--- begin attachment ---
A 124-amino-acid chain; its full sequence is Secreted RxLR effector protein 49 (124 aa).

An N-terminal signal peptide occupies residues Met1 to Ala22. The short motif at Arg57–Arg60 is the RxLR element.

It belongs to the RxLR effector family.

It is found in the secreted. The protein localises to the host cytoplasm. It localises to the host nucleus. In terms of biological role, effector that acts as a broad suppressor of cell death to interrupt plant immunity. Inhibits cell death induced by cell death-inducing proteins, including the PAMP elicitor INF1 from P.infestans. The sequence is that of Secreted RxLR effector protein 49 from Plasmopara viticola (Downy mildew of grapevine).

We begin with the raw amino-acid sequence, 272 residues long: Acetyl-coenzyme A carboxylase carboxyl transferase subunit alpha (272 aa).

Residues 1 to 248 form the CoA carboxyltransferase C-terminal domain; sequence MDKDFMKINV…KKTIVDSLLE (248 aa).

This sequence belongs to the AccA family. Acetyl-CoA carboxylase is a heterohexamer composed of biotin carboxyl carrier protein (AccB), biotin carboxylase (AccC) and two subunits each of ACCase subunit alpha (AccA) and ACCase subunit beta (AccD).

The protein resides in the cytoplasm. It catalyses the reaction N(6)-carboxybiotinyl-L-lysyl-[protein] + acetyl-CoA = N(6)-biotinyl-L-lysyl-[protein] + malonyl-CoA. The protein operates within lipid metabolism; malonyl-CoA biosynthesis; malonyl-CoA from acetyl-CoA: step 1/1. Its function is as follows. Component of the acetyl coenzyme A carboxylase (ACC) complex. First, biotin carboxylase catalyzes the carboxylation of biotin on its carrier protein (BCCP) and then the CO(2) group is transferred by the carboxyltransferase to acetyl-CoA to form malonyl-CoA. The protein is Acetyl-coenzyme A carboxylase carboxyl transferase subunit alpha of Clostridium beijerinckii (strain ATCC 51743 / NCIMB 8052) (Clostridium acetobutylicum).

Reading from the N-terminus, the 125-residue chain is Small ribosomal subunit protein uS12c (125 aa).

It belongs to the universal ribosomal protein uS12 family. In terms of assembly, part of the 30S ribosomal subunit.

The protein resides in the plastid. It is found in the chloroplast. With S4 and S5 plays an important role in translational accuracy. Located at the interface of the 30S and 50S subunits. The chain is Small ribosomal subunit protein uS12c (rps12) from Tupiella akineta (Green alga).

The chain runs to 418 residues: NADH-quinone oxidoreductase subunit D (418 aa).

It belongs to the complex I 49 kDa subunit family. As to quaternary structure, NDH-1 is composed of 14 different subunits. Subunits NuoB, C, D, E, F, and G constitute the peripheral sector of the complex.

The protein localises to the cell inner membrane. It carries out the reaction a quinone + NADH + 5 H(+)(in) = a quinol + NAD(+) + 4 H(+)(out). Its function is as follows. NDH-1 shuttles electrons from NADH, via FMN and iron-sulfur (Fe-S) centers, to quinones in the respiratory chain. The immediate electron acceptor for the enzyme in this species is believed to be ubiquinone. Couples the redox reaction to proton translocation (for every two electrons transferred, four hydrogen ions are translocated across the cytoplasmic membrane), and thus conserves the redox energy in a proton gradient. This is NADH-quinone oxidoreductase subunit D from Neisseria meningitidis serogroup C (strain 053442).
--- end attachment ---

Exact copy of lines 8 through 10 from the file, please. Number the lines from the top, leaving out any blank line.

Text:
The protein resides in the cytoplasm. It catalyses the reaction N(6)-carboxybiotinyl-L-lysyl-[protein] + acetyl-CoA = N(6)-biotinyl-L-lysyl-[protein] + malonyl-CoA. The protein operates within lipid metabolism; malonyl-CoA biosynthesis; malonyl-CoA from acetyl-CoA: step 1/1. Its function is as follows. Component of the acetyl coenzyme A carboxylase (ACC) complex. First, biotin carboxylase catalyzes the carboxylation of biotin on its carrier protein (BCCP) and then the CO(2) group is transferred by the carboxyltransferase to acetyl-CoA to form malonyl-CoA. The protein is Acetyl-coenzyme A carboxylase carboxyl transferase subunit alpha of Clostridium beijerinckii (strain ATCC 51743 / NCIMB 8052) (Clostridium acetobutylicum).

Reading from the N-terminus, the 125-residue chain is Small ribosomal subunit protein uS12c (125 aa).

It belongs to the universal ribosomal protein uS12 family. In terms of assembly, part of the 30S ribosomal subunit.